Subscribe |  Donate  |  Shop  |  Endowment  |  Careers  |  Contact
Conservationists Are Plucking The Plants That Threaten Texas Wild Rice, Fountain Darters

Conservationists are plucking the plants that threaten Texas wild rice, fountain darters

Twelve feet below the water in the San Marcos River, conservationists pluck invasive plants from the riverbed. Hydrilla and hygrophila are the victims of this widespread removal. They’re targeted because they threaten two native species that are endangered: Texas wild rice and fountain darters. The Meadows Center for Water and the Environment is on a mission to remove all non-native species and restore the river to what it once was before humans interfered with it.   Read more from Charlotte…

Read More
A Watershed Moment: Restoration Of The Sessom Creek Watershed About To Get Underway

A Watershed Moment: Restoration of the Sessom Creek Watershed about to get underway

Everyone loves those home makeover shows where a visionary decorator and demolition-loving partner take a quaint old home and turn it into a Better Homes and Gardens cover story. Well, if there was such a show for watersheds, the Sessom Creek watershed in San Marcos would definitely be featured. The only downside to this story is that the “big reveal” won’t take place for about two years or more. “The complete overhaul, so to speak, of the Sessom Creek watershed…

Read More
From Time To Time: Preserving Cultural Resources Key Component Of EAHCP

From Time to Time: Preserving cultural resources key component of EAHCP

Where did the time go? Time flies. There’s no time like the present. Don’t waste your time. People are familiar with the notion that time marches on at its own pace and we express how we deal with that in many ways. And while today’s culture seems to be preoccupied with what’s coming next due to the meteoric evolution of technology, there are very good reasons to maintain a solid connection to humanity’s past. In South Central Texas, that past…

Read More
Drought, The Everything Disaster

Drought, the everything disaster

It develops in stages, a story that builds upon itself. A few cloudless days. Then a rain-free week. Soon a hot, dry month. Now the hills are brown and the crops need watering — the first signs of drought. The intensely dry conditions that have settled over the American West and Upper Midwest this year are well past the brown hills stage. Nearly 89 percent of nine western states are in some form of drought, and more than a quarter…

Read More
A Drought So Dire That A Utah Town Pulled The Plug On Growth

A drought so dire that a Utah town pulled the plug on growth

The mountain spring that pioneers used to water their hayfields and that filled people’s taps flowed reliably into the old cowboy town of Oakley for decades. So when it dwindled to a trickle in this year’s scorching drought, officials took drastic action to preserve their water: They stopped building. During the coronavirus pandemic, the real estate market in their 1,750-person city boomed as remote workers flocked in from the West Coast and second homeowners staked weekend ranches. But those newcomers…

Read More
What Future Do We Desire For The Trinity Aquifers?

What future do we desire for the Trinity Aquifers?

Across the Hill Country, residents and visitors depend on the groundwater stored in the Trinity Aquifers as water supply and to provide baseflow through springs that keep iconic creeks and rivers flowing.  Residents have a voice through the regional planning process to discuss and set goals to guide the future we desire for the Trinity Aquifers. Read more from Robin Gary with Wimberley Valley Watershed Association here.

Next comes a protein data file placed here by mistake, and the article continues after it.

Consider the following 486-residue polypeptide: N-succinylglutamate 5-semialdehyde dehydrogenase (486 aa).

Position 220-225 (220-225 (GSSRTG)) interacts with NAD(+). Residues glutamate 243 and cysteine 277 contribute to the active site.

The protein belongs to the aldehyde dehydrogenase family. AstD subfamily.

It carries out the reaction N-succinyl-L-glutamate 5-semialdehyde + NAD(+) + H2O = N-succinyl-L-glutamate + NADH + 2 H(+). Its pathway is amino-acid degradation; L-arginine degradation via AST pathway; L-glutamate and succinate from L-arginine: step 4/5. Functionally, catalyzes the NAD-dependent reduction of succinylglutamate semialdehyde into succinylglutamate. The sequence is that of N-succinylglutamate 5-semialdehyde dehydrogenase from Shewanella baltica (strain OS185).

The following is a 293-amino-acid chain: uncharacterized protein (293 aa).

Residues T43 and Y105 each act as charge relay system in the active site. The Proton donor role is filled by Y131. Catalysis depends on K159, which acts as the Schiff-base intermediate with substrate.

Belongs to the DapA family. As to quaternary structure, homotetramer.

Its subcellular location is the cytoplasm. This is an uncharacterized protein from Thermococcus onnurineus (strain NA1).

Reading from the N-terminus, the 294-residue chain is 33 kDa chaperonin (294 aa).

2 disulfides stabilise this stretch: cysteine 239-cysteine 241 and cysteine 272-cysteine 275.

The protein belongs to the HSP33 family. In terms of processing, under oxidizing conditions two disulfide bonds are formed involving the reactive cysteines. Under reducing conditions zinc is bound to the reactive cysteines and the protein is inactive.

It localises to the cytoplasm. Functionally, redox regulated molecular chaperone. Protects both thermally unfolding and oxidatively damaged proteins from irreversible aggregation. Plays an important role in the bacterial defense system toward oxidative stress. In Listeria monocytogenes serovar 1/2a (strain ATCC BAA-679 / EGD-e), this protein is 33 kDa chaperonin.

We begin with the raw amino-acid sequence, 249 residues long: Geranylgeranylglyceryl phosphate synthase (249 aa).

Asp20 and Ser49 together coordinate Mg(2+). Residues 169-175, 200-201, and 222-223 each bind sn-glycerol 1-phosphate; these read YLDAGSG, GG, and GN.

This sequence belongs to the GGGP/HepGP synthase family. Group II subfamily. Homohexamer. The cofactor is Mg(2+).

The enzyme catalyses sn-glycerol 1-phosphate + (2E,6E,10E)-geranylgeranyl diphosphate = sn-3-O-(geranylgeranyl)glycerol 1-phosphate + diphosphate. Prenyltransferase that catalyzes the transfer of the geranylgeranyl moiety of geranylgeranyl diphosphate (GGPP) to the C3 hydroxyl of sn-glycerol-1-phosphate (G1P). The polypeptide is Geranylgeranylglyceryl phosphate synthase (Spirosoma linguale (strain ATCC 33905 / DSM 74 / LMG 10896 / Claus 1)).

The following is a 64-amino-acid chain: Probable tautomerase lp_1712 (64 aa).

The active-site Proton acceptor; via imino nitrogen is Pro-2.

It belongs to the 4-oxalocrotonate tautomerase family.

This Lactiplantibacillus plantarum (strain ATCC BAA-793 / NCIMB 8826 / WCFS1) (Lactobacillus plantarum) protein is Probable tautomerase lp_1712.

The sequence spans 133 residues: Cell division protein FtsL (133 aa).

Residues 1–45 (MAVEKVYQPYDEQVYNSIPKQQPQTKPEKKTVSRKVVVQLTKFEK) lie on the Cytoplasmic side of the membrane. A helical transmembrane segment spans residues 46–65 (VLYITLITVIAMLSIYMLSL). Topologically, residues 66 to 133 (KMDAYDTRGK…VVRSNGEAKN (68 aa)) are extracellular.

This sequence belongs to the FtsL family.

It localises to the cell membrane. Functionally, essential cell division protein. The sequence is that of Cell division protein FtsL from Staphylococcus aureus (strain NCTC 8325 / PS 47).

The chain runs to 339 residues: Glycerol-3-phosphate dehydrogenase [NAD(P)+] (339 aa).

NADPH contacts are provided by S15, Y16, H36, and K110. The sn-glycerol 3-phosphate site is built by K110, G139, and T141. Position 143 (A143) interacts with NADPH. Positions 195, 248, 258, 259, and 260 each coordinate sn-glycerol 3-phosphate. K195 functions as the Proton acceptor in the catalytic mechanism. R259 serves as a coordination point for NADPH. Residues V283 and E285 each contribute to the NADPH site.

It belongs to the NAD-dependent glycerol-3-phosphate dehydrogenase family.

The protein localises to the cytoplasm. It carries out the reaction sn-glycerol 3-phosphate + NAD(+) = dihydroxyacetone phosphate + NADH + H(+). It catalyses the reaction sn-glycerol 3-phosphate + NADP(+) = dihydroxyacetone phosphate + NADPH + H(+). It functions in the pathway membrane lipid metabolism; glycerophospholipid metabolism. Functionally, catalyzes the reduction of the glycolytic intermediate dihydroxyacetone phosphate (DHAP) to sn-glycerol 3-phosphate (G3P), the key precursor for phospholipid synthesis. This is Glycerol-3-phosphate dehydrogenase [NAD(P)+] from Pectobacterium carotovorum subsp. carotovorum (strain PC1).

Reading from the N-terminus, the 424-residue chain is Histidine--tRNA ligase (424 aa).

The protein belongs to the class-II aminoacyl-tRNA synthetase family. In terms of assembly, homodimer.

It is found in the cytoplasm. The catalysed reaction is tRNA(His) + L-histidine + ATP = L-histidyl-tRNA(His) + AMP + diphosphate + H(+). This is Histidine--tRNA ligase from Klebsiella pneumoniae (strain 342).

Read More
Healthy Creeks Initiative Underway

Healthy Creeks Initiative Underway

This month, contractors will begin the annual control efforts to manage Arundo along the Pedernales River and several tributary creeks. Arundo, also referred to as Giant Reed or Carrizo Cane, is a non-native, invasive plant that can take over creeks and rivers. Since 2016, the Texas Parks & Wildlife Department (TPWD), Hill Country Alliance (HCA), City of Fredericksburg, and other organizations have partnered with volunteering landowners through the Healthy Creeks Initiative to control Arundo and enhance the creek-side (or riparian)…

Read More
Texas Reimagines The Fight Against Floods

Texas reimagines the fight against floods

For more than 60 years, the Texas Water Development Board (TWDB) has been tasked with leading Texas efforts in securing the state’s water supply through the conservation and development of Texas’ water resources. The agency’s framework for fulfilling this mission combines the three key functions of science, planning, and financing.   Read more from Peter Lake in the Texas Water Journal here.

Read More
What’s A 100-year Flood? A Hydrologist Explains

What’s a 100-year flood? A hydrologist explains

A 100-year flood, like a 100-year storm, is one so severe it has only a 1% chance of hitting in any given year. Unfortunately, many people believe that if they experienced a 100-year flood this year, they will not see another one like it for 99 years. It just doesn’t work that way. In reality, the chance of being flooded next year, and the year after that, is the same as it was when the house flooded the first time…

Read More
What Future Do We Desire For The Trinity Aquifers?

What future do we desire for the Trinity Aquifers?

Across the Hill Country, residents and visitors depend on the groundwater stored in the Trinity Aquifers as water supply and to provide baseflow through springs that keep iconic creeks and rivers flowing. Residents have a voice through the regional planning process to discuss and set goals to guide the future we desire for the Trinity Aquifers.   Read more from Robin Gary with Wimberley Valley Watershed Association here.

Read More